> 	– `swift build --update-deps` updates all dependencies to the latest allowed version and sets/updates dependency locks for each dependency.
> 	– `swift build --update-dep=<package name>` updates the named dependency to the latest allowed version and sets/updates dependency lock for that dependency.
> 	– `swift build --lock-deps` looks at the HEAD of all cloned dependencies and sets the dependency lock in the top-level Package.swift to that HEAD commit. This is useful when you want to explicitly lock to something other than the latest allowed version of a package.
> 	– `swift build --lock-dep=<package name> looks at HEAD of the cloned named dependency and sets the dependency lock in the the top-level Package.swift for that one dependency.
> 	– `swift build` clones any dependencies that aren't already cloned, checks out the locked commit for all dependencies (whether they were already cloned before or not), and adds dependency locks to Package.swift for any packages that don't have a lock already. This also warns if the dependency lock's package specifier doesn't match the actual package specifier where that dependency is defined, which indicates that your locks are out of date with respect to your dependency specifications.

Sounds good, though I’d drop -deps from both.

> One downside to this behavior is it makes it easy to mess up when modifying your dependencies locally. If you make an edit to a cloned dependency and commit it, and then `swift build` the top-level package, swiftpm will automatically revert HEAD of that dependency to the locked commit, so it won't actually build your change. In order to avoid this, you need to run `swift build --lock-deps` after committing a local change to a cloned dependency, and it's easy to forget to do so. That said, the alternative behavior – where `swift build` preserves the state of your dependencies by default – means that if you've built a package in the past, and you pull and get a new Package.swift with new dependency locks, you won't automatically get those dependencies updated when you build, since you already have cloned dependencies whose HEADs are stale and don't match the new dependency locks. The latter problem seems worse than the former. I'm open to ideas to how to solve both problems nicely; the ways I've thought of so far make this proposal even more complex.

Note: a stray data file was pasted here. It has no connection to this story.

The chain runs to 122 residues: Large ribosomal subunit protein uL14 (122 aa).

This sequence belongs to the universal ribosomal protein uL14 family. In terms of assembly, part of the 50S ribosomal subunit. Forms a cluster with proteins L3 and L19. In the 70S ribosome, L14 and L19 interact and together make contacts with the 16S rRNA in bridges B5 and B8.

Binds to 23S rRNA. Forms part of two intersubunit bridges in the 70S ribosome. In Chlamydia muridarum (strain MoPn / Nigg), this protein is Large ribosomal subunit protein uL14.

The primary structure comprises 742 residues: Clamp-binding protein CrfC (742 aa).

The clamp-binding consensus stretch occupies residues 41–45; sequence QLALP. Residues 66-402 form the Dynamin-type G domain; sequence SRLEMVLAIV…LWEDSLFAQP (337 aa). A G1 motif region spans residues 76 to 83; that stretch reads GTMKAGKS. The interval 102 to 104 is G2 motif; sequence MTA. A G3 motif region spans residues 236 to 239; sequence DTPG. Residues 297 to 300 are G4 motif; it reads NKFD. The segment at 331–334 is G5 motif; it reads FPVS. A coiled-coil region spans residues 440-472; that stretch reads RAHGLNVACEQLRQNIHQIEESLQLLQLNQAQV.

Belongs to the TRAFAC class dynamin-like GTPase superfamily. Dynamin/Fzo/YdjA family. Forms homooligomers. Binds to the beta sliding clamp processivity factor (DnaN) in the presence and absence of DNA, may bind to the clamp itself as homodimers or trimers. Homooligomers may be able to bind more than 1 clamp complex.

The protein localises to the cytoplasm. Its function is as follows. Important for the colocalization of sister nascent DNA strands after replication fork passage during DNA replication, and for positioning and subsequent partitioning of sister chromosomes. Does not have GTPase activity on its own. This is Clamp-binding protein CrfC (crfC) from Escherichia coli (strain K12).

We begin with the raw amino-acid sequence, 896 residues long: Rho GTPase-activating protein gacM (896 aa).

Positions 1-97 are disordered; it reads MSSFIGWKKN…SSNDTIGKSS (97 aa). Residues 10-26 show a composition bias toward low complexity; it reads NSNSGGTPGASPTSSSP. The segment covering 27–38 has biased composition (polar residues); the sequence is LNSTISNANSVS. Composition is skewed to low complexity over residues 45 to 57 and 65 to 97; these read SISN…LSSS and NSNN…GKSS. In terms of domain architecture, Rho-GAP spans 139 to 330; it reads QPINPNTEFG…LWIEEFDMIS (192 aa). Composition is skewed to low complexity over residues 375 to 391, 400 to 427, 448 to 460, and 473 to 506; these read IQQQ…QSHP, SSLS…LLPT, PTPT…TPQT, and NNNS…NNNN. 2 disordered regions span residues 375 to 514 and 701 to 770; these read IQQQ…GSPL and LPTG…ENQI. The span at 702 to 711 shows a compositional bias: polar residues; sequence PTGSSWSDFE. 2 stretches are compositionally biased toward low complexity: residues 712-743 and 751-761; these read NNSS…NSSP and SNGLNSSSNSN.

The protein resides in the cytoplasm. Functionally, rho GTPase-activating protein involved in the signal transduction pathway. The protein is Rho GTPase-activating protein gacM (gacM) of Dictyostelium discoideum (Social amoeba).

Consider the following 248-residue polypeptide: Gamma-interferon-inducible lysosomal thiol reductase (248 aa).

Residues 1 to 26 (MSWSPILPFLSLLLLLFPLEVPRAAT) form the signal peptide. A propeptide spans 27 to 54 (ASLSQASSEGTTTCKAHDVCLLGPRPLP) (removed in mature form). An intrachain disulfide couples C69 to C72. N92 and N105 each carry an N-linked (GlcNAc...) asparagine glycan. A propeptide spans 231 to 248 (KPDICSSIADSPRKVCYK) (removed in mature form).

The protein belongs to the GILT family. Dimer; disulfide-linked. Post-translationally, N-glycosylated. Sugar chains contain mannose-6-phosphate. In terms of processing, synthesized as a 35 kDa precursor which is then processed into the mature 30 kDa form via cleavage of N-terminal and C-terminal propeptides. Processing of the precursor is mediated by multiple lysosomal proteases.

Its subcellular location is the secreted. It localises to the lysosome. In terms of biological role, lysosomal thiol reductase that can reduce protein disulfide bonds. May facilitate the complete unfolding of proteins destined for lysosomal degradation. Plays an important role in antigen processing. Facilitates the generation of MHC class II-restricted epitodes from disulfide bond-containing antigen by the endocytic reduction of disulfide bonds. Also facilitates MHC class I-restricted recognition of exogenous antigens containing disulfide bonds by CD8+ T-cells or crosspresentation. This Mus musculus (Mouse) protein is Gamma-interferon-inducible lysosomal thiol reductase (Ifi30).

IMO if the Packages/ directory has unstaged or uncommitted/unpushed changes should be a build error.

However it is important to allow editing of Packages/. In other language packaging systems, fixing or modifying your dependencies is tedious, and this discourages people from improving the ecosystem. 

So in my opinion it is important that this is possible and thus I’d like to propose a flag, —ignore-lock perhaps that allows the above error to be ignored, albeit with a very visible warning with a link to documentation about this.

> – This proposal still doesn't fully address how you can use a branch for your dependency instead of a version tag, which was one of the reasons this topic came up in the first place. You could do so by checking out the branch in your cloned dependency and then using `swift build --lock-deps` to lock to that commit, but if you do a `swift build --update-deps` we'll blow that away. To solve this, perhaps a dependency lock could have an additional optional "overridingRef" property which, if specified, overrides the version specifier for the package. That means that `swift build --update-deps` will now update the package to what that ref points to. The --lock-dep option could allow a follow-on option --lock-overriding-ref which takes the overriding ref to set.

The proposal should mention this.

> – Likewise, this mechanism could be used to allow you to override the source of a dependency for your indirect dependencies. For example, if you depend on "Lib1", which depends on git at github.com:Somewhere/LibFoo.git, but you actually want to use your own fork of LibFoo – git at github.com:YourName/LibFoo.git – the dependency lock would allow that override. This would be done with an "overridingURL" property on the dependency lock.
> – I am concerned about the complexity and additional learning curve this behavior brings to the package manager. That said, this seems like important functionality.

I think we can minimize the complexity further.